By: Sydney Vollmer
Actors have this weird superstition about the name “Macbeth.” I know you’re not supposed to say it inside a theater unless you’re actually rehearsing the play, but I wonder if there is an official rule on saying it outside before the show starts. My reason for asking is that this summer the Cincinnati Shakespeare Company has chosen to add Macbeth to their list of free Shakespeare in the Park performances along with A Midsummer Night’s Dream, and Romeo and Juliet.
Both Romeo and Juliet and A Midsummer Night’s Dream have been discussed within my blogs so far. So, let’s take a moment to focus on He-Who-Must-Not-Be-Named (No, not Voldemort, though they both have that whole “I’ll kill you to get what I think is mine” thing going for them). For the sake of time, and in an effort to not be confusing, I’ll just come out and say it. Macbeth. There.
Never having made it to a Shakespeare in the Park performance, I can’t begin to tell you what the production will look like. However, I can give you some visuals for how it would look in in the Highlands. Interestingly enough, this is Shakespeare’s only play that is set in Scotland. It is also interesting that Scotland is the only country I’ve ever visited, with the exception of Canada. Maybe this is coincidence. Maybe it was fate.
We go back to my freshman year of college—long before I had any sort of inkling that I would be working for the Archives & Rare Books Library, much less spearheading a Shakespeare commemoration project. That was truly the start of it all, though. Who was the faculty leader on that trip? None other than Head Archivist Kevin Grace (or KG, as we all so lovingly called him). Our focus was on the culture of books and reading. After all, that was the title of the class. During the trip, the twenty of us were required to interview individuals on their reading habits. We were also required to each write one page of a ghost story. Our ghost wasn’t anything like Banquo’s, but it was quite spooky (if not also a little ridiculous).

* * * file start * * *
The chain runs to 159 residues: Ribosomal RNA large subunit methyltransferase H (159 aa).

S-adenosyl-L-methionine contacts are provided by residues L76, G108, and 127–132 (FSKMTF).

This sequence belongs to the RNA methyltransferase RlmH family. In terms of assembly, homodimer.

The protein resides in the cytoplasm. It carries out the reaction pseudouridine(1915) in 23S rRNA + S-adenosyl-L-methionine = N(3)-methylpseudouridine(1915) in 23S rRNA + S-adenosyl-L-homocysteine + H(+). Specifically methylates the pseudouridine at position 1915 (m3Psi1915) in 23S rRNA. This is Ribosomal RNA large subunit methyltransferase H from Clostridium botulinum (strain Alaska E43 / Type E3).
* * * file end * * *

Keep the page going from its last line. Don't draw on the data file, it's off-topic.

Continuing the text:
In between our schoolwork, we did manage to see plenty of sights, including multiple castles and the rolling hills of the Scottish Highlands. These pictures should give you some good mental images for when you see the play this summer. Although the traditional setting of Macbeth is dark and stormy (and heaven knows Scotland gets its fair share of clouds and rain), we’re hoping for sunshine and cloudless skies as the Cincinnati Shakespeare Company performs in various parks around the city.
To see the summer schedule for MacBeth and the other productions, follow this link: http://cincyshakes.com/events/free-shakespeare-in-the-park/. And to learn about our 2015-2016 commemoration of the Shakespeare quadricentennial, have a look at our web exhibit: http://libapps.libraries.uc.edu/exhibits/shakespeare400/. You can discover more about the holdings of the Archives & Rare Books Library by going to our web page http://www.libraries.uc.edu/arb.html, emailing us at firstname.lastname@example.org, calling us at 513.556.1959, visiting us on the 8th floor of Blegen Library, or following us on Facebook, https://www.facebook.com/ArchivesRareBooksLibraryUniversityOfCincinnati.